Congregation Stands by Pastor
The Rev. John Schmeer of New Hope Denied Allegations He Molested a Teen
Congregation Rallies behind Pastor, Who Is Accused of Abuse

By Dan Hardy and Jim Remsen
Philadelphia Inquirer
March 29, 2004

Speaking to a supportive congregation yesterday, the Rev. John Schmeer, pastor of St. Martin of Tours Church in New Hope, denied allegations that he had abused a teenage boy in the late 1960s.

Schmeer, 69, the pastor at the Bucks County church since 1990, told several hundred parishioners at the 11 a.m. Mass that the allegations have been found to be "without merit" by church investigators, including a review board charged with looking into allegations of sexual abuse.

"From the beginning, I denied the allegations because they were false," he said. "The incidents never took place."

When he added: "Contrary to what has been rumored, there has been no discussion of my resigning, taking a leave of absence or being replaced," virtually the whole audience stood and applauded.

At the end of the service, 20 members of the congregation came to the front of the church to pledge their support. Their spokesman, Tom Nowakowski, told the audience that the allegations were "vile, vicious, slanderous accusations meant to destroy the reputation of a wonderful, loving, caring pastor who I call my friend."

Nowakowski said after the service that Schmeer had told him about the allegations "from the beginning," and that he had driven the priest to two polygraph examinations, both of which Nowakowski said Schmeer passed.

The allegations have been known to the Philadelphia Archdiocese and to a few members of the congregation since March 2002. The review board concluded in November that they were "not credible," according to archdiocesan spokeswoman Catherine Rossi.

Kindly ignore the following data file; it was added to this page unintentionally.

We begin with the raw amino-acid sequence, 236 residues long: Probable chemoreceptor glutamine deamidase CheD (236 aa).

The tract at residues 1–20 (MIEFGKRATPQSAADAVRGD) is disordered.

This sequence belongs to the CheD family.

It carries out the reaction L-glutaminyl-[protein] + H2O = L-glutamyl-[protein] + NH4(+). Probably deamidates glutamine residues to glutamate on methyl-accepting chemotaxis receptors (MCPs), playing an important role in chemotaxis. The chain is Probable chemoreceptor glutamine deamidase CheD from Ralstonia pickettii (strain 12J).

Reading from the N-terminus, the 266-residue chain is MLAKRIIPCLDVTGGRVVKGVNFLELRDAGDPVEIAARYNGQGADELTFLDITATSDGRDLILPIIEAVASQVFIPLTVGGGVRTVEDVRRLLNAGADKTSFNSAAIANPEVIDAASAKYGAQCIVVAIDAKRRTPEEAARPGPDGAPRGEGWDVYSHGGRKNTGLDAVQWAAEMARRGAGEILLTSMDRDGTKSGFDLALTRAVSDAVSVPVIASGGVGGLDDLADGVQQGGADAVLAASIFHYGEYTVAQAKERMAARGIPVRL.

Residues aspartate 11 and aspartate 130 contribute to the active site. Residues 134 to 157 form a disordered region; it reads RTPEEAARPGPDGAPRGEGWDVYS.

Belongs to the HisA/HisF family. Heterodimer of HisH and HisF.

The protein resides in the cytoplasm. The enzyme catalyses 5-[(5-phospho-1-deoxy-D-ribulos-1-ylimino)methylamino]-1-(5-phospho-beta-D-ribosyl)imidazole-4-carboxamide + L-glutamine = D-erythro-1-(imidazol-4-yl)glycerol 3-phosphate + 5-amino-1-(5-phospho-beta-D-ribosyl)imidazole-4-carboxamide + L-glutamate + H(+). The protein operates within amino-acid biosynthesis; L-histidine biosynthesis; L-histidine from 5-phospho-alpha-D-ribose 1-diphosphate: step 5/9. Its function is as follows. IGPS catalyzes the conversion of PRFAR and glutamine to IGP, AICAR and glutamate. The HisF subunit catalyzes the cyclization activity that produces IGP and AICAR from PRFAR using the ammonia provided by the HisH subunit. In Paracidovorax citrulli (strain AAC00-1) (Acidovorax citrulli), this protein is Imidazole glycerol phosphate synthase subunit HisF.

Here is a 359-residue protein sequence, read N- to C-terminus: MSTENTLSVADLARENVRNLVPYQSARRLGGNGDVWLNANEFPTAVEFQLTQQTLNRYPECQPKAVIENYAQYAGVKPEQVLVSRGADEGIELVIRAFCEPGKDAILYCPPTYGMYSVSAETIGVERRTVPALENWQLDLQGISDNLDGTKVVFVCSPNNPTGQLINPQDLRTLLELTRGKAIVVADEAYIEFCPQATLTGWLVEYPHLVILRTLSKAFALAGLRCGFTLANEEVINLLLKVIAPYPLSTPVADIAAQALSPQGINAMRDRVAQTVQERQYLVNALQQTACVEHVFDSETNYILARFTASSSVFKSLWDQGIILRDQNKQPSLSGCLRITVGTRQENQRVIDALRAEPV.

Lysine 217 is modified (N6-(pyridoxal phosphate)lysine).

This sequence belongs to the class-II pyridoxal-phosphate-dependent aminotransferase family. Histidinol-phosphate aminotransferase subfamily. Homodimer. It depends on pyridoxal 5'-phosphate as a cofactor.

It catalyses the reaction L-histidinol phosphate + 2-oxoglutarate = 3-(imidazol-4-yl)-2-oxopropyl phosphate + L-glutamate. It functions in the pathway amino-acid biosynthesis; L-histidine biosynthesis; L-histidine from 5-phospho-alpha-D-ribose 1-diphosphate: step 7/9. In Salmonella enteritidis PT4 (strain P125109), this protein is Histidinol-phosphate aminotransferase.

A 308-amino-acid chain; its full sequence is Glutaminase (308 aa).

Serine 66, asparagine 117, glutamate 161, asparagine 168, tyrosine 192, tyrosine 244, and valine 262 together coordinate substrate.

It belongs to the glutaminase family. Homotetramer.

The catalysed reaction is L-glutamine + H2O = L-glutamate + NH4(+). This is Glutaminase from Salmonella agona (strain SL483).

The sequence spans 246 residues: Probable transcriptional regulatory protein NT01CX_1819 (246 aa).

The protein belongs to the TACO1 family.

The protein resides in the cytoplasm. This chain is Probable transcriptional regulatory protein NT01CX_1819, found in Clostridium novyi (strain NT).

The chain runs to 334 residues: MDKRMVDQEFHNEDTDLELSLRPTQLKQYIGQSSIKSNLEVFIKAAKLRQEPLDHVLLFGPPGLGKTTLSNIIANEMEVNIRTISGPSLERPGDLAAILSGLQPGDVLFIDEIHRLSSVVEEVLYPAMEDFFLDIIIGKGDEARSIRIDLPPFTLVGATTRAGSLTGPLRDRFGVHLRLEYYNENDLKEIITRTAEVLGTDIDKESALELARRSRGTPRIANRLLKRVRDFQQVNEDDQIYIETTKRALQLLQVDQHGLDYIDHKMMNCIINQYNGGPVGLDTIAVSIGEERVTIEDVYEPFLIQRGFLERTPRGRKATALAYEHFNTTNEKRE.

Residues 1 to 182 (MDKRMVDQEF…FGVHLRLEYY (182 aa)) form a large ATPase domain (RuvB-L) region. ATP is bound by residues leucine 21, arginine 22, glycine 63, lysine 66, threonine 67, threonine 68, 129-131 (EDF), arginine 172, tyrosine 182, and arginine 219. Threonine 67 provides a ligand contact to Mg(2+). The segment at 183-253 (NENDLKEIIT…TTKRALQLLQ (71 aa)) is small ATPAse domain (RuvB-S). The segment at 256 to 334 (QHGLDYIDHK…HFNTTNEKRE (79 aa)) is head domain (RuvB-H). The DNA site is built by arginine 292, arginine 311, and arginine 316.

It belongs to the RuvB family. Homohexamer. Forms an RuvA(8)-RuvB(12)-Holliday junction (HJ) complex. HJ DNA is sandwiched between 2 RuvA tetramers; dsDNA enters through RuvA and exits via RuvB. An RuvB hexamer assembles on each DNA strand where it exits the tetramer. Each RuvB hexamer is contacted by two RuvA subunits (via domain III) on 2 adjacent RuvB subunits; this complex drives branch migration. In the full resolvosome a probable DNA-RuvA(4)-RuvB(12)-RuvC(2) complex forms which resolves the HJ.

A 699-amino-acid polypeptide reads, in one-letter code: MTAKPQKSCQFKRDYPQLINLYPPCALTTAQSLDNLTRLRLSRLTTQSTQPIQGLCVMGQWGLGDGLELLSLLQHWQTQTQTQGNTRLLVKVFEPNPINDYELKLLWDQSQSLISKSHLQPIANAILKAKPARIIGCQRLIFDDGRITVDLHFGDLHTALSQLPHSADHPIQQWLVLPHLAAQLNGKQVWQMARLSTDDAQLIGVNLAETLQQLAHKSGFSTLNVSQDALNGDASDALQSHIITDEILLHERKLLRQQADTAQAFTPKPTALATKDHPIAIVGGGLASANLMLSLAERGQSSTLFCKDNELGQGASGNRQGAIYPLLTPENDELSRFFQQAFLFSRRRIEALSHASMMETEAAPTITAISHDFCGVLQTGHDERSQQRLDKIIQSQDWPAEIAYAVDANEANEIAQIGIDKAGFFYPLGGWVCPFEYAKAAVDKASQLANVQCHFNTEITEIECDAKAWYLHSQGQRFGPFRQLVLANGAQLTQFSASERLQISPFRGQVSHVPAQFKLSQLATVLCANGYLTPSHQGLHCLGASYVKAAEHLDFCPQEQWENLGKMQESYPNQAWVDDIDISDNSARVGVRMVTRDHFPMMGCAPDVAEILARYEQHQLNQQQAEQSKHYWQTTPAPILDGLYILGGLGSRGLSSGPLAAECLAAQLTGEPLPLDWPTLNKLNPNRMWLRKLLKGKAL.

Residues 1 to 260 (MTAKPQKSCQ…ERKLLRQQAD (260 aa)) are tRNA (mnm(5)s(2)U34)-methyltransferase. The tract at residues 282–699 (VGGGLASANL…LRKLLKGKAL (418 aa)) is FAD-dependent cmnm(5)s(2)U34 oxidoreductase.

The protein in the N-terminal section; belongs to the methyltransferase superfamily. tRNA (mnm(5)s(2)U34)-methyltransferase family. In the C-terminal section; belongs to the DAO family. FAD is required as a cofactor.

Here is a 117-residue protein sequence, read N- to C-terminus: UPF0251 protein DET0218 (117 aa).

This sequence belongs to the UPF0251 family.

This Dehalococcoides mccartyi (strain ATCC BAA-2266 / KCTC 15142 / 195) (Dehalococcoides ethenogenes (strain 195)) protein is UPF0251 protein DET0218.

The accusations were made public only last week in a lawsuit filed by six men claiming that institutional negligence and secrecy on the part of the Archdiocese of Philadelphia enabled four priests and a parish schoolteacher, including Schmeer, to abuse them sexually as children.

Schmeer is accused by a Delaware County resident, now 50, of repeatedly fondling and sexually abusing him while he was a student at Roman Catholic High School in Philadelphia, where Schmeer was his counselor. None of the rest of those named in the suit is active in the priesthood or working for the archdiocese; one has died.

Jay Abramowitch, of Wyomissing, Pa., the attorney for the man alleging Schmeer abused him, said Friday that his client was never summoned before the board nor told of its finding. "It's not much of a review when you're not notified of proceeding and not allowed to offer evidence," he said.

Rossi declined to respond to Abramowitch's statements. She also said confidentiality rules prevent the review board from discussing any cases publicly.

But she made one board member, Anne Shenberger, available to speak generally about the board's criteria for evaluating credibility. Shenberger, regional director of the state welfare department's Office of Children, Youth and Families, said in a phone interview last week that in its investigations, the board, with its field staff, tries to talk to the parties and any witnesses - in unsworn statements - then "takes the totality of information" and issues a report.

A finding is issued in all cases, she said, because "we can't leave the victim or priest hanging out there. Some are easier to make than others, no question about that.

"There is no presumption on one side or the other," she said. " 'The priest is always right' is not a presumption, nor that if there's not a lot of information, the victim is always right."

Yesterday, there was little doubt about the feelings of those in attendance at St. Martin. Signs posted in the front windows of the church read "God Bless a Great Pastor," "Pray for Father Schmeer and his False Accuser," and "It's all About Money - 30 Pieces of Silver."

Coming out of the service, Henry Cerwinski, of Solebury, a member of St. Martin for eight years, said: "I'm 100 percent behind him; he's done great things here. He's an outstanding priest - a real leader."


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